Record levels of need among children
A Canterbury children's charity is seeing "record levels" of need since the earthquakes, and referrals for children from wealthier suburbs are on the rise.
Cholmondeley has seen an increase in the number of children from affluent suburbs using the charity's services.
General manager Shane Murdoch said Cholmondeley typically dealt with children from lower socioeconomic suburbs but was now seeing families from places such as Merivale and Avonhead.
"Obviously a lot of people living in eastern suburbs have had to move, so we're seeing more families from different suburbs.
"There's a lot of depopulation on the east and some families left for a while but came back to Christchurch, and some have left permanently, but there's definitely new need too."
Murdoch said about 200 children had stayed at Cholmondeley House this year.
"We usually see about 200 to 300 children a year, so to have already hit 200 is huge for us," he said.
Families were "increasingly stressed" since the quakes, and anxiety and insecurity were "everyday problems" for children.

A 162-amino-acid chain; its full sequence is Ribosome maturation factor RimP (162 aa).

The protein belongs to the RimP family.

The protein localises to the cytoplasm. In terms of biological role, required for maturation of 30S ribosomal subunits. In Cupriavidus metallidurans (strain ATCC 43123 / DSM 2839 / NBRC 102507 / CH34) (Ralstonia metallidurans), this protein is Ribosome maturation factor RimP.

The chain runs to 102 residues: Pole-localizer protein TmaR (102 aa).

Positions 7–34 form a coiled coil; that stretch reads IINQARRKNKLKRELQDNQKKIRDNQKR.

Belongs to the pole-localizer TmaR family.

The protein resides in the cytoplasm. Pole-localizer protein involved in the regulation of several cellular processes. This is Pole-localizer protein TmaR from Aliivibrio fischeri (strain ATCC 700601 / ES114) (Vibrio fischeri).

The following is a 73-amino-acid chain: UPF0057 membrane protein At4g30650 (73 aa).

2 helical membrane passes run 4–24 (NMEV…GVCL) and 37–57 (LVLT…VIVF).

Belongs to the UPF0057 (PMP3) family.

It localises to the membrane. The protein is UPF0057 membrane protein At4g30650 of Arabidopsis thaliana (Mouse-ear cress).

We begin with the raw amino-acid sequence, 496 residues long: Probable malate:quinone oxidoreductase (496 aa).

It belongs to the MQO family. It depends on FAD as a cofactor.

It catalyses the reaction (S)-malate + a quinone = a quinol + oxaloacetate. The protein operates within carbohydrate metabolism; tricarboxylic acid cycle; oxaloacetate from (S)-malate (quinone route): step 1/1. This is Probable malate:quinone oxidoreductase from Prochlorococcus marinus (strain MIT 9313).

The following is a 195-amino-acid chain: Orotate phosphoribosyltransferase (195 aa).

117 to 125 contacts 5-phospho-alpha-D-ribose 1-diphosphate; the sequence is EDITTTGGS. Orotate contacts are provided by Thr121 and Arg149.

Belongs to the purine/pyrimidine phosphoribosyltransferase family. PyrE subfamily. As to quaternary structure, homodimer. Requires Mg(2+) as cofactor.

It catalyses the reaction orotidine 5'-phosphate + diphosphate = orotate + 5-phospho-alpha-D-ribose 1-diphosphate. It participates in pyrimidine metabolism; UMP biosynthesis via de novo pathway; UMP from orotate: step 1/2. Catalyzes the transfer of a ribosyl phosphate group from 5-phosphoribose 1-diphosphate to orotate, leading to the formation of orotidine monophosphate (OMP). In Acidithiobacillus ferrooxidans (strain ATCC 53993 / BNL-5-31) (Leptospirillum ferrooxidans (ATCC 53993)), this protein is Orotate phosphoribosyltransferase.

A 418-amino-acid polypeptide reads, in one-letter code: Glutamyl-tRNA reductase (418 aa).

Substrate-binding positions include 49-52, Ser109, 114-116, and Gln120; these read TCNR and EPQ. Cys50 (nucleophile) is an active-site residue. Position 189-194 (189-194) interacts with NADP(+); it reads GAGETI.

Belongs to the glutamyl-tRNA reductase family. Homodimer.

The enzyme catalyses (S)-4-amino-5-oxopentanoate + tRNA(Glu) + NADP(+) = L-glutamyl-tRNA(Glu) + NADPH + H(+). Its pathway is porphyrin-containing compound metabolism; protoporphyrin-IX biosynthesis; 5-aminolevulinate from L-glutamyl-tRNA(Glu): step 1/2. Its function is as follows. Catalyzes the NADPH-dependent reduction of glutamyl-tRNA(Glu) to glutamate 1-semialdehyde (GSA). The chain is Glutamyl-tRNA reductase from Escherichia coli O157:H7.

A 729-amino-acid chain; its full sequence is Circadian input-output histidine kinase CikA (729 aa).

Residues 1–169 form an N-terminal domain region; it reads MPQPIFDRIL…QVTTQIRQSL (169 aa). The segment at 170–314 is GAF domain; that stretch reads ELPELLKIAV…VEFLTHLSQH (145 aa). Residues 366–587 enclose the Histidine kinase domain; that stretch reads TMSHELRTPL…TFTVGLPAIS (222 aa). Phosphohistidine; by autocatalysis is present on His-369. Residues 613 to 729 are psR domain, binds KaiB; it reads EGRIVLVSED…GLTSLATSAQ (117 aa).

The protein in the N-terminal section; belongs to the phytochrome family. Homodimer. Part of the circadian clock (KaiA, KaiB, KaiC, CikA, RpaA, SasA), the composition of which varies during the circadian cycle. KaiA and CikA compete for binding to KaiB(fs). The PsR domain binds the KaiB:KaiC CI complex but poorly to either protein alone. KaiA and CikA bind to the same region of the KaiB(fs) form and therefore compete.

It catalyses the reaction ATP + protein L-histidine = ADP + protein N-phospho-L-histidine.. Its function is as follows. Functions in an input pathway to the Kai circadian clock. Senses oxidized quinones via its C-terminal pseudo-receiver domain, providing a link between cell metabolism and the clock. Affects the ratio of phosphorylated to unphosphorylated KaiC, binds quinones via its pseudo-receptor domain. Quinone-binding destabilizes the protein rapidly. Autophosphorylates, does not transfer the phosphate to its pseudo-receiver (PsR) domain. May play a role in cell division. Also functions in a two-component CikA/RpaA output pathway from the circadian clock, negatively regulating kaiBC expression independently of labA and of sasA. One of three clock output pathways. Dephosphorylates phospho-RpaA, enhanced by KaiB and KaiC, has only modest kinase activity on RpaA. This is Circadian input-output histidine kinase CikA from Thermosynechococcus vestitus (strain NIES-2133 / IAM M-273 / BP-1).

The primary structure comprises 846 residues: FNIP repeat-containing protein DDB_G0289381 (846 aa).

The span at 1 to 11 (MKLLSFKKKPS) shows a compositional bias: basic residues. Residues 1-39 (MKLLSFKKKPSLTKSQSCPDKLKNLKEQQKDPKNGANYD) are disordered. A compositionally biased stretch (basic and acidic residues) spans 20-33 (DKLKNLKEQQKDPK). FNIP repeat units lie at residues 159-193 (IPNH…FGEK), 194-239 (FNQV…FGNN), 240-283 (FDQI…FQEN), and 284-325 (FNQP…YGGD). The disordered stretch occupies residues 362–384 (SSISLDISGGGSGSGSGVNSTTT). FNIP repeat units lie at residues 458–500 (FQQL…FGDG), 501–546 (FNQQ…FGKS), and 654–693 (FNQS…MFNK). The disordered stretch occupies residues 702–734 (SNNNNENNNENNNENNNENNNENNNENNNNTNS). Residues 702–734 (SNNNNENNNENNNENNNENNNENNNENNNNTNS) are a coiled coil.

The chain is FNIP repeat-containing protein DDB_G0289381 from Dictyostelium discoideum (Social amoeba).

"We were unusually quiet for parts of last year and I think families just hunkered down, and even though Cholmondeley is sometimes associated with deprivation, that's not how it is," he said.
Of the children the charity had worked with this year, about 50 had moved house more than three times since the quakes, he said.
Cholmondeley's Governors Bay home was demolished after suffering damage in the February 2011 quake.
The charity had been working from Living Springs at Governors Bay since the quake, but plans for a new building were under way and it was hoped construction would start next year, Murdoch said.
Solo parent Trina Kiddie said her 13-year-old daughter and 12-year-old son had been using Cholmondeley's services for the past four years.
"The earthquakes added a lot of problems," she said. "It triggered some behavioural issues in Storm [her daughter] and both of them were just generally really anxious and it was definitely a tough time," she said.
Kiddie said the charity had offered support, advice and "some time out".
"The kids always come back refreshed and it makes a huge difference. The earthquakes triggered anxiety in me too, so having Cholmondeley there was just incredible," she said.